I woke up on the morning of December 24, 2020 to an unusual sound. Normally I arouse from sleep to the sound of the water fountain spilling its rhythmic contents over the ornate sculpture that resides outside my bedroom window. But on this day, the sound of individual drops of heavy rain pitter-pattering on the roof overhang, drowned out the sounds of the fountain and, for a brief moment, I smiled in the delight of the rain. It was a sweet sound, since the last ten years there has been so little rain in southern California. Upon fully awakening from sleep, my daughter, Lily, drifted into my room to wish me a good morning, and she immediately walked to the window. With her extended index finger she pulled down a venetian blind slat and, without skipping a beat declared, “It’s a Christmas Miracle.” We simultaneously laughed at the witty comment. For me, her declaration was even funnier since our family only celebrates Jewish traditions. However, her comment also sparked memories of my own childhood growing up on the East Coast.
In New York, Christmas break from school was usually filled with family, trips out of town, and well, snow. Snow falling on Christmas was often seen as the “Christmas Miracle.” Throughout my childhood, Christmas was synonymous with snow, even though we all knew that the birth of Jesus occurred in a country that didn’t even have snow. My thoughts quickly recounted my first fifteen years of childhood and I began to think about the concept of miracles.
On the surface it feels like 2020 has been filled with anything but miracles. But being an eternal optimist, I was determined to spend Christmas Eve thinking about my 2020 miracles. My family has lived in Huntington Beach for the last ten years and, over the first nine years, I have worked as an emergency room nurse in a local ER. This past year, I decided to take my skills on the road and, while my husband held down the fort, I travelled to San Francisco, New York and the California high desert, providing care to communities in the throes of dealing with COVID-19. During this time, I saw many tragedies, but also many miracles. I witnessed patient illness, but also recovery. I witnessed pain and joy. I witnessed sunshine and rain. And perhaps my greatest miracle is not having contracted COVID while spending endless hours caring for COVID positive patients.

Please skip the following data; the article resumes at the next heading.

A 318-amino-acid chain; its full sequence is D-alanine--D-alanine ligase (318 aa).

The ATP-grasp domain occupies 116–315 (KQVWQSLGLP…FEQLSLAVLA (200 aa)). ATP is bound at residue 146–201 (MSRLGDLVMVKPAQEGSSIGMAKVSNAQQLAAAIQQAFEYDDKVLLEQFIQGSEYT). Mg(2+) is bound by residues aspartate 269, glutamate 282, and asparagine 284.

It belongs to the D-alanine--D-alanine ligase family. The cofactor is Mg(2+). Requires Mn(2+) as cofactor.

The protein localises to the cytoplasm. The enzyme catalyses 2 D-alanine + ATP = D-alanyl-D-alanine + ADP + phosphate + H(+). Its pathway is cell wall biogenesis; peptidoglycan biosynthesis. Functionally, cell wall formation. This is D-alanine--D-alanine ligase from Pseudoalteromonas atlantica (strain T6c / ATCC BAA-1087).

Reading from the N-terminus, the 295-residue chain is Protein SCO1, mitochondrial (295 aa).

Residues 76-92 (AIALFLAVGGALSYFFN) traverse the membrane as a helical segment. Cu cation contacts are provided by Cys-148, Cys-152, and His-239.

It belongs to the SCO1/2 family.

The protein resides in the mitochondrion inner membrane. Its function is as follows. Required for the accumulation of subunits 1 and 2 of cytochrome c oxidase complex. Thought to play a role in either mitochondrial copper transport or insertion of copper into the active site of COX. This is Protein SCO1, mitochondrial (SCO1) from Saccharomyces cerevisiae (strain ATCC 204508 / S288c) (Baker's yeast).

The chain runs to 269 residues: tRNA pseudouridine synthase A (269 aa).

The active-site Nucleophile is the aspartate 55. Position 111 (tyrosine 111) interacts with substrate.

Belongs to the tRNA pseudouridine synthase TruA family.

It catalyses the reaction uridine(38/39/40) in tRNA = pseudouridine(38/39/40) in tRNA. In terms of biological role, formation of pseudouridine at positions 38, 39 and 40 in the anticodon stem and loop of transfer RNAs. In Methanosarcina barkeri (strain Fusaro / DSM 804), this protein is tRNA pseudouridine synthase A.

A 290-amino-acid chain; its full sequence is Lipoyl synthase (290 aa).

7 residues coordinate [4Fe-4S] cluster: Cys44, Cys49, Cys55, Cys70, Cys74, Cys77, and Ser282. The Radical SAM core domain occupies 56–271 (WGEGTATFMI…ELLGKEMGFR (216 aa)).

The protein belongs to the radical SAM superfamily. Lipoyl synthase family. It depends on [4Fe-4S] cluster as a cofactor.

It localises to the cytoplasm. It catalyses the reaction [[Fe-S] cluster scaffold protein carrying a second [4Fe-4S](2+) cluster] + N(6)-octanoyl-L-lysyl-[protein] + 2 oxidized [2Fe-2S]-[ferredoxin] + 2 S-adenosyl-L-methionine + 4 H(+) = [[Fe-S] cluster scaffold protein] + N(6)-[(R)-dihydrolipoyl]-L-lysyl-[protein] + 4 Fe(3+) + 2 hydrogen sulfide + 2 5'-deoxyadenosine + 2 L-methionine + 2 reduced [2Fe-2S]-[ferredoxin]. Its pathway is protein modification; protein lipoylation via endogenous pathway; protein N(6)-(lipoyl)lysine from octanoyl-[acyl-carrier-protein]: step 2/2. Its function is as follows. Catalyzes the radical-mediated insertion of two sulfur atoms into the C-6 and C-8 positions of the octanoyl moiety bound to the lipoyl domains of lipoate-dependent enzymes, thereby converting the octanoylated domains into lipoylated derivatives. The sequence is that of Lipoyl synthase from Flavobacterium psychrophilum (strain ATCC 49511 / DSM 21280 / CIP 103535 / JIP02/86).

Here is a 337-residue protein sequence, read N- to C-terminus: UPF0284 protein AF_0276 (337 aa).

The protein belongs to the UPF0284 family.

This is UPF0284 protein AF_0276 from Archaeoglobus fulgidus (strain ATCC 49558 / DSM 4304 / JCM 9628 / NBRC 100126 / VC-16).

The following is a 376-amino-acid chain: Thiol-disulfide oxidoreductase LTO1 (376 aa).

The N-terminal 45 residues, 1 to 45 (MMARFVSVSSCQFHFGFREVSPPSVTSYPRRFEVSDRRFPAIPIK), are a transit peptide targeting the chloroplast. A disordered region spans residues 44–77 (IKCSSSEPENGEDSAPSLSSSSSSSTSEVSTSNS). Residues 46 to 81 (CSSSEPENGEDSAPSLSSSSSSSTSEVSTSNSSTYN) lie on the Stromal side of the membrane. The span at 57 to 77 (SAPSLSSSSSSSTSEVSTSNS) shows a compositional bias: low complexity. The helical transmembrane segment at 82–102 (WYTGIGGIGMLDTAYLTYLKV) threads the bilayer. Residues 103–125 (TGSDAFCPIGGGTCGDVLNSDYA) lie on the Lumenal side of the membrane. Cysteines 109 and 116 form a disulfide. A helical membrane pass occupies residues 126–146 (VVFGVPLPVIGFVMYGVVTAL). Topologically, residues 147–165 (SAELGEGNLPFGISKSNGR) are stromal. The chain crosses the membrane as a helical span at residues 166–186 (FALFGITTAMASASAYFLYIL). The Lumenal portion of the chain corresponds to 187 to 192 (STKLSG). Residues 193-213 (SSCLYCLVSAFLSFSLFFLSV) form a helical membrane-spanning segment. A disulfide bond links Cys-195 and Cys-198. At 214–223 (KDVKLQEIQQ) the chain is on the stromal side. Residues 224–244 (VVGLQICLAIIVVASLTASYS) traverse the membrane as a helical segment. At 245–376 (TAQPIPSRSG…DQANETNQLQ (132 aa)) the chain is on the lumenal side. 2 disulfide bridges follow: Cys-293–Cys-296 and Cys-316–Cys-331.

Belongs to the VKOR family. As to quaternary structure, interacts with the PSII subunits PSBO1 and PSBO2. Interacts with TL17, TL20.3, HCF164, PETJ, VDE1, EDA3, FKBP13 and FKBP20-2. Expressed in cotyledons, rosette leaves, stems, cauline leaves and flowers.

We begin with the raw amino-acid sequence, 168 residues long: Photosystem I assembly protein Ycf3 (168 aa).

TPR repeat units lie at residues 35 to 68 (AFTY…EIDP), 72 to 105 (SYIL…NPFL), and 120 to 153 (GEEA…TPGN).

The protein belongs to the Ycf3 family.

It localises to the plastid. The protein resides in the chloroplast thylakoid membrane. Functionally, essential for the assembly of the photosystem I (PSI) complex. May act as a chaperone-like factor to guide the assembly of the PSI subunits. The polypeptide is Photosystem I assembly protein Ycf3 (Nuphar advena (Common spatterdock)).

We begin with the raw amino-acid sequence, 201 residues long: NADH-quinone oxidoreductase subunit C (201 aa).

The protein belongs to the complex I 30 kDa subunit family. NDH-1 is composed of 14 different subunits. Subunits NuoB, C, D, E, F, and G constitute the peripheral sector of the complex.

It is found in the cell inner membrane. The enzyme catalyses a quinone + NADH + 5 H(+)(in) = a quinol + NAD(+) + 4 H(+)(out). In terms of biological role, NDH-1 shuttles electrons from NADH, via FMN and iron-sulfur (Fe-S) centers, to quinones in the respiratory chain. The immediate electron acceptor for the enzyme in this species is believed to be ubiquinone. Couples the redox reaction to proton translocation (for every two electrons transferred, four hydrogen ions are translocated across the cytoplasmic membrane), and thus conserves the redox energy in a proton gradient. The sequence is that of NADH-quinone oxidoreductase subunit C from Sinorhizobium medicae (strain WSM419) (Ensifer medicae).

On December 24, after spending a good portion of the day running last-minute errands, I drove home at three-thirty in the afternoon on my favorite section of the Pacific Coast Highway that runs from Sunset Beach to downtown Huntington Beach. As the clouds to the east were dispersing from the sky I saw an incredible rainbow. Could it be another “Christmas Miracle?” I pulled over to the side of the road to take in its beauty. I sat there until the rainbow disappeared. Despite its absence, the remembrance of it remains inside of me. I will continue to look for the miracles that are waiting for each of us in 2021 and, I hope you will join me in this optimism and remember your own “Miracles” now, and in the year ahead.
About the Author:
Tina Wayne is a Huntington Beach artist, has created in pen and ink since adolescence. In recent years she has expanded her medium to include watercolor, pencil, markers and other mixed media. She is developing her work for sale and publication. Her future goals include collaboration on illustration projects and publishing her first children’s book about caring for the ocean and reducing pollution. Tina creates to unwind from her hectic life as an emergency room nurse, wife, and mother. She finds inspiration in the simple pleasures of life. Follow her on Instagram @tina.draws.life to see her wonderful illustrations.